The 4th quarter is a time most homebuilders should be coasting to a smooth finish. It’s a time to prepare a new budget, brainstorm new strategies, and learn from the highs and lows of the past twelve months.
Unfortunately, this period often finds homebuilders struggling to finish homes in an effort to save their bottom line. The delays and procrastination from prior months come crashing down into a hectic, fiery December.
Centers of excellence should be a catalyst for developing a process-driven culture that is focused on delivering world-class results.
Clark Ellis, Principal with Continuum Advisory Group, and author of the recent article featured on builderonline.com “Moneyball for Homebuilders: Take an ‘everything matters’ approach to operations, and ‘small ball’ will get you the wins”, was recently invited to join an outstanding lineup of speakers at the 5th annual UBS Homebuilder University on April 9th in New York City. The theme of this year’s conference was how homebuilders can overcome increased lot, material and labor costs to build a profitable home that addresses the desires of the First Time Homebuyer. The conference is attended by professional investors who are interested in learning the true challenges that are facing today’s homebuilder, and which builders are best positioned for overcoming these challenges.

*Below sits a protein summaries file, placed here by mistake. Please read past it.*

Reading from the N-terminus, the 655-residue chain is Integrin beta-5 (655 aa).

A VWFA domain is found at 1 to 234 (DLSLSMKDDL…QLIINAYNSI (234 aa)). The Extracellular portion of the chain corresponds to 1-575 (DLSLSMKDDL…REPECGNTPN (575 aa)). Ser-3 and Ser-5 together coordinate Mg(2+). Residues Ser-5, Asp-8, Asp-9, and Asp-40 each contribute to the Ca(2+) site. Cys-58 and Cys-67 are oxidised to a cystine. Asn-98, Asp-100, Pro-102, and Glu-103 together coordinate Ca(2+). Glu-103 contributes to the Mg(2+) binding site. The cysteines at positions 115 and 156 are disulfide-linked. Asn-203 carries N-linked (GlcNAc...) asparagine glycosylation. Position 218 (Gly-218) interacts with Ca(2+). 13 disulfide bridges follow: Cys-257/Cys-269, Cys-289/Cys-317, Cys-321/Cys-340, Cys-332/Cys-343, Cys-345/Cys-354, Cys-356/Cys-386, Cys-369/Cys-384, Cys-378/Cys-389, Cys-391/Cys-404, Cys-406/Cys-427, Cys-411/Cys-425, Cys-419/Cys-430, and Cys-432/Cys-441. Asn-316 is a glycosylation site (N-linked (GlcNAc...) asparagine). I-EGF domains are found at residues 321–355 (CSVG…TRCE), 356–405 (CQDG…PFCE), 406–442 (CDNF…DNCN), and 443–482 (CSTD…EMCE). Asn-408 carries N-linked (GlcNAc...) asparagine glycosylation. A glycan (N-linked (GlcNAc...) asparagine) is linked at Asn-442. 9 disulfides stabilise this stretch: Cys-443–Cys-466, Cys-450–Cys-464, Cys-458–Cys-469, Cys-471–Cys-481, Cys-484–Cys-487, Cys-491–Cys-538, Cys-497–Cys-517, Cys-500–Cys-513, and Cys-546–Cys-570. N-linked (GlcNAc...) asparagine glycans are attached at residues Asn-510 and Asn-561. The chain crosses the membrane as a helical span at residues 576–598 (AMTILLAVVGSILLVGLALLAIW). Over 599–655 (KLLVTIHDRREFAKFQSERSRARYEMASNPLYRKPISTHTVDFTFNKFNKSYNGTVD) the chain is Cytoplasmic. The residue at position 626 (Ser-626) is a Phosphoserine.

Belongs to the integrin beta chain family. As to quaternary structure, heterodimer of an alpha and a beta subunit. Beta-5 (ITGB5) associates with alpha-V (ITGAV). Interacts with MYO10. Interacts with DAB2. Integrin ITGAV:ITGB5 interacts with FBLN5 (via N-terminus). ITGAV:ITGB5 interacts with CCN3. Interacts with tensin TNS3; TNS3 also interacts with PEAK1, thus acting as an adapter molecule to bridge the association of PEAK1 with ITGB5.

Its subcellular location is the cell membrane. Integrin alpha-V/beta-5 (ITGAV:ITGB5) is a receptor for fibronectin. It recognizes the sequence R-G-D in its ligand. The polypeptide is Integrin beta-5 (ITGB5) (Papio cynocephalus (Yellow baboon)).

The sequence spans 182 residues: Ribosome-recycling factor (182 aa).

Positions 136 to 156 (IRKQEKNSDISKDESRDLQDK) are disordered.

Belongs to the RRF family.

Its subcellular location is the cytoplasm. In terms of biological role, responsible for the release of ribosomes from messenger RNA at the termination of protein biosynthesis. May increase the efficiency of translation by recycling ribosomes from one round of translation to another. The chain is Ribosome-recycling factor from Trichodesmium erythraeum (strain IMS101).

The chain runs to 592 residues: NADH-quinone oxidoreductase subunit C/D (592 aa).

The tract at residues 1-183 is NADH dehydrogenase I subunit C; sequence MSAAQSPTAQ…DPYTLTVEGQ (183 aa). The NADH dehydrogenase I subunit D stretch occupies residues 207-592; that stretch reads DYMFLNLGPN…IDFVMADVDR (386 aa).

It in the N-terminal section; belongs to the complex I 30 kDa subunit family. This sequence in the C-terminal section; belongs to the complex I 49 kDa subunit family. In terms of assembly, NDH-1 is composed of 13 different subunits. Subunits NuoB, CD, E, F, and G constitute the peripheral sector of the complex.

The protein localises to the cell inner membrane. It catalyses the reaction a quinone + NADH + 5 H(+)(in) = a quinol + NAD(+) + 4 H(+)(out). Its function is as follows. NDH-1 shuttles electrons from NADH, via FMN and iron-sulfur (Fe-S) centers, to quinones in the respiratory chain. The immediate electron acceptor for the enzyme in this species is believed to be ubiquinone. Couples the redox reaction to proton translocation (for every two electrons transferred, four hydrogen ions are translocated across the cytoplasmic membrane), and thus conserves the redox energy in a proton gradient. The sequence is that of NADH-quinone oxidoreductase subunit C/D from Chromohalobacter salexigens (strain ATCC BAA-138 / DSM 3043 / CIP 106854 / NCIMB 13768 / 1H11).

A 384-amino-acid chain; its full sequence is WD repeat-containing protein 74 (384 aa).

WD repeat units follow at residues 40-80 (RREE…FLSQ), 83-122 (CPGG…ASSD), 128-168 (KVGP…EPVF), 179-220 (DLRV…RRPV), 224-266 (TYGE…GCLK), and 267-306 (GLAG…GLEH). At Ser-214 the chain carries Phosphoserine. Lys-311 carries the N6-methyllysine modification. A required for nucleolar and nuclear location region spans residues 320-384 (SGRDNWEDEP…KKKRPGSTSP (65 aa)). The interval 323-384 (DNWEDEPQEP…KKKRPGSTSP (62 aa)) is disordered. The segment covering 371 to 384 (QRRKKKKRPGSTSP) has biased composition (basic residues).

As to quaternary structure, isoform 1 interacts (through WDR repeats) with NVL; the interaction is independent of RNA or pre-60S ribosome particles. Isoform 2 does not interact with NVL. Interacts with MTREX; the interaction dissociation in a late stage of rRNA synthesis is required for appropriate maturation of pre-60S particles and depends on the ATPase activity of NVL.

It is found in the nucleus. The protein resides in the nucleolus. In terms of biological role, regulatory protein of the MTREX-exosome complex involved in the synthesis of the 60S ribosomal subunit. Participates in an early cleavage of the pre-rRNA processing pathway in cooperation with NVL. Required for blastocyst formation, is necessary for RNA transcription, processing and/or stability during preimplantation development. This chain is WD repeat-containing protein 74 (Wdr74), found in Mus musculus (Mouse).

At Continuum, we get a little excited when baseball starts. We love the game, and of course the weather that comes along with it. If you’re in the same boat, our recent Big Builder article is for you. We see a big opportunity for builders to transition their strategy to a “small ball” approach, one that has seemed to work well for MLB teams in the post-steroid era (see the San Francisco Giants).
A strong estimator that is trained to accurately estimate a house and understands material management at the field level can be a home-run hire for any homebuilder. Unfortunately, in-house estimating functions were largely eliminated during the downturn. Most builders outsourced their estimating needs, allowed the trades or suppliers to do their own estimates, or transitioned from direct-buy to turnkey. Choosing to recreate an estimating function and finding space for it in your budget may seem unrealistic. But would $83,000 in direct savings change your mind?
Imagine that you were lost in the Arctic for months, or 7 years as the case may be. It has taken every ounce of your strength, endurance and resources to make it back to civilization alive, barely. You have lost…